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With Halloween a few days away, I saw this article and though it interesting 
enough to send along.

Like Christmas and Easter,  the original reason for the Halloween season was 
religious. Halloween's roots are firmly planted in Ireland, where the Celts 
celebrated Samhain, a New year's festival that marked the onset of winter.

There are a lot of myths about the Celts and the festival including one that 
claims that Samhain was a ceremony to honor Saman, Lord of the Dead. But many 
researchers believe that as Christianity spread, the fable was invented to 
discredit Druidism. During the Samhain celebration household fires were 
extinguished and then relighted from a single bonfire kindled by a Druid 
priest. The bonfire paid homage to the sun.

The Celts believed that on this night, the laws of reality were a bit fuzzy, 
allowing the mortal world and the spirit world to commingle. All the spirits 
that had passed on would gather that night to find a new body to inhabit. To 
keep the spirits from regaining life and to send them on their journey to the 
afterlife, people dressed as witches and goblins in order to appear 
unappealing to roving ghosts and to frighten them away.

Halloween also has a bit of Christianity in it, as well. Medieval church 
leaders once honored departed saints with a feast day in May. But in A.D.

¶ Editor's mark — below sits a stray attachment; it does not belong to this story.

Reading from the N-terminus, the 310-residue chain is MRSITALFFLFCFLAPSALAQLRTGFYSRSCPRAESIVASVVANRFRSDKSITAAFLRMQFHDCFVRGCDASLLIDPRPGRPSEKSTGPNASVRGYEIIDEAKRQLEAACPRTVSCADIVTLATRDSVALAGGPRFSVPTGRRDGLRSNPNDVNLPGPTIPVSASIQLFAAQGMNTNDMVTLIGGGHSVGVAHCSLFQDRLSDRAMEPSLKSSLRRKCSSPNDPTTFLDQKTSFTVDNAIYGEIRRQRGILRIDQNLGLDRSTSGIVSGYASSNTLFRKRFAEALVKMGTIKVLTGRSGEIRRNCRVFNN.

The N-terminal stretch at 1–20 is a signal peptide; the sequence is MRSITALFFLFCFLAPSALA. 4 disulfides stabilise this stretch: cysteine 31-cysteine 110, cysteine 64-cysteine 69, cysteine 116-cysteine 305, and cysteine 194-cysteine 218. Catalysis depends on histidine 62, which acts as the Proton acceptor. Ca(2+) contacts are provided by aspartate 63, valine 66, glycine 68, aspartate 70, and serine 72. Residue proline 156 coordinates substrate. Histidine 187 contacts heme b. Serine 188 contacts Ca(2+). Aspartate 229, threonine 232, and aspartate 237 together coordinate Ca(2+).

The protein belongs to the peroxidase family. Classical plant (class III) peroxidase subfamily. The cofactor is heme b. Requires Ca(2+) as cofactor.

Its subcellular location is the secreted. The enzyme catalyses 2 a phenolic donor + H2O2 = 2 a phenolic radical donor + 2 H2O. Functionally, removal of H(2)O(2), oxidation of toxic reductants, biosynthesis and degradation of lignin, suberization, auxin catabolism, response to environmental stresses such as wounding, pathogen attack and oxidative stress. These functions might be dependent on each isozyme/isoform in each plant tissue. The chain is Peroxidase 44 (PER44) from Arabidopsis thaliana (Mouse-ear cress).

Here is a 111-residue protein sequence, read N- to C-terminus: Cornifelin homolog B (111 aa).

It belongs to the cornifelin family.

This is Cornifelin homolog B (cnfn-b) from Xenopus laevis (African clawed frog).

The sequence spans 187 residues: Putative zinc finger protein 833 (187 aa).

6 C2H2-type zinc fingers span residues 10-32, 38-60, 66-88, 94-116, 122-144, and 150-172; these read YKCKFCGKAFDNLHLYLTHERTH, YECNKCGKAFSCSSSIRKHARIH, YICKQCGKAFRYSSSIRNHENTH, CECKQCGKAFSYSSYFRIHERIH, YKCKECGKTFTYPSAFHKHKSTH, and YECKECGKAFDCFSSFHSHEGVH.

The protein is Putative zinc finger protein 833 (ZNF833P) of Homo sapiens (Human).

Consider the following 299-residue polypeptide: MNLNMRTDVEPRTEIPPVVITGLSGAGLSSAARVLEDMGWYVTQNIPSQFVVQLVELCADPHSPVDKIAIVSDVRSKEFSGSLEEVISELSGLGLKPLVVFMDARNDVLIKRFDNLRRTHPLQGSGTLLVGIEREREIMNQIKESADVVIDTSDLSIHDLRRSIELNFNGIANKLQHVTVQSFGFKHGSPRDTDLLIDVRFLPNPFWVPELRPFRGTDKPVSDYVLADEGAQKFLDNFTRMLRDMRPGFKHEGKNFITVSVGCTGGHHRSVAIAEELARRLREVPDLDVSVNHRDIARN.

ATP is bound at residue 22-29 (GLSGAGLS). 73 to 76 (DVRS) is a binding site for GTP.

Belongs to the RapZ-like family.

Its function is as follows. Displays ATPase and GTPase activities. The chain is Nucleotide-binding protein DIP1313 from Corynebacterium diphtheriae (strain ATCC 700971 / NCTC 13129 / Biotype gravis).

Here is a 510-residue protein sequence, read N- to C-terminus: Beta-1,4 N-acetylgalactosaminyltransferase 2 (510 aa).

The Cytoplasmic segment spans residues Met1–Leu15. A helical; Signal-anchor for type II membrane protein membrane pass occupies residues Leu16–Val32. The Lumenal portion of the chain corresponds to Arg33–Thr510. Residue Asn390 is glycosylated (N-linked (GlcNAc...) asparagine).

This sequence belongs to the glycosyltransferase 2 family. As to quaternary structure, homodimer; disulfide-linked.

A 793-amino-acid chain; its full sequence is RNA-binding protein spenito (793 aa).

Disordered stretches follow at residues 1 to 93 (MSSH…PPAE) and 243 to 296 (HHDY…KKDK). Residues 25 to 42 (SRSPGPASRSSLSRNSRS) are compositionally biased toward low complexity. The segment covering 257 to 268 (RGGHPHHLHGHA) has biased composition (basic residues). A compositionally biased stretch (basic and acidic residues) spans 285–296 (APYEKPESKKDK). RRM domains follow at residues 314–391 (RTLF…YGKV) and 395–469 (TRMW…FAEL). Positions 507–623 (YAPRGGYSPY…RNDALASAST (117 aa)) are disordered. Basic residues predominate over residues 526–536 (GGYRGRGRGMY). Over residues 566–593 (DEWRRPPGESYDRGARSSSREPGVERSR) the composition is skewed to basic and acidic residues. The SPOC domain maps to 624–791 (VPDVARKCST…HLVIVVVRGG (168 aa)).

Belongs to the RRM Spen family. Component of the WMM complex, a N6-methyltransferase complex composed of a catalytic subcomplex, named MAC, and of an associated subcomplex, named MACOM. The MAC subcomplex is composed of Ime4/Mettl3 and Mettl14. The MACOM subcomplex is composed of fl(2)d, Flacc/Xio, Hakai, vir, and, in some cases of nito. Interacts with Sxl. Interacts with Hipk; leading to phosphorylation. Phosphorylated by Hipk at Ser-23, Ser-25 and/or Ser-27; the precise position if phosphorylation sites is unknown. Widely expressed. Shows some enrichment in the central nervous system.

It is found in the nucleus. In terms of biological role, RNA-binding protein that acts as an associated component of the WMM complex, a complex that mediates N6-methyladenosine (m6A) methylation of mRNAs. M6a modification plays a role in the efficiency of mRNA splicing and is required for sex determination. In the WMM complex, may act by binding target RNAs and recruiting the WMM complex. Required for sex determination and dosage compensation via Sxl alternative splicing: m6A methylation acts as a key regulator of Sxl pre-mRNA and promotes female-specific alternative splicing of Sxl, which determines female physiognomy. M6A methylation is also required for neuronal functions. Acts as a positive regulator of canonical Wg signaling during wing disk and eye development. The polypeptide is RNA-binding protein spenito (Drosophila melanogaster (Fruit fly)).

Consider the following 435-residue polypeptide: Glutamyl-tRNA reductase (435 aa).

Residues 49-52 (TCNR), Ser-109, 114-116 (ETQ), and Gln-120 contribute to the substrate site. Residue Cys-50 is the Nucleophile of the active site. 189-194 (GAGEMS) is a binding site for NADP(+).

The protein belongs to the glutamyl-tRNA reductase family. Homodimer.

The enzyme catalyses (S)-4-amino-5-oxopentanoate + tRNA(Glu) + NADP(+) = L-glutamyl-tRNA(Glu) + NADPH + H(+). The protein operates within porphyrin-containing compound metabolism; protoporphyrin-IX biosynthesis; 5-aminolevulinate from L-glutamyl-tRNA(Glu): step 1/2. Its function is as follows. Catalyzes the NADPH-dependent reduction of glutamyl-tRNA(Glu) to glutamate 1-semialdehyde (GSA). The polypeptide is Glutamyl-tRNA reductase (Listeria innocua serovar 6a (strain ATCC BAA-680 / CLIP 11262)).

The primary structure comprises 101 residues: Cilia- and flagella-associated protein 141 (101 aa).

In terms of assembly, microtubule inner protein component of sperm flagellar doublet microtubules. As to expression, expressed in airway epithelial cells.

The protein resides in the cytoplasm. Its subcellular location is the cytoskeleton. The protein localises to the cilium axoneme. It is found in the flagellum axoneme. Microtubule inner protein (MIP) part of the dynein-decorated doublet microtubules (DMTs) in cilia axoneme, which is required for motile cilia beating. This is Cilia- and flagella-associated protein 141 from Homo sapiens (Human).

834, Pope Gregory III designated Nov 1, a pagan holiday, as a feast day for 
all Christian saints called All Hallow's Day, also known as All Saints Day

Somewhere along the cultural evolutionary road, Sanhain sort of merged with 
All Saint's Day to form Halloween, which is actually Hallow's e'en (All 
Saints Day Eve). There's no doubt that Halloween came to this country through 
Irish immigrants in the 1800's, but there's some debate on where the 
trick-or-treat tradition originated.

Those fun-loving Celts would go around in disguise, seeking contributions in 
the name of Muck Olla.  Those who weren't generous raced the wrath of the 
Druid bogey-man. While several cultures have trick-or-treat customs, it's 
widely held that our modem version goes back to 9th Century Europe and the 
practice called "souling." 

Christians walked from village to village begging for soul cakes, a sort of 
square biscuit with currents. Those asking for the cakes promised, in return, 
to pray for the dead relatives of the givers. If a soul was caught in limbo, 
a large number of prayers could free it, so the more prayers, the better.
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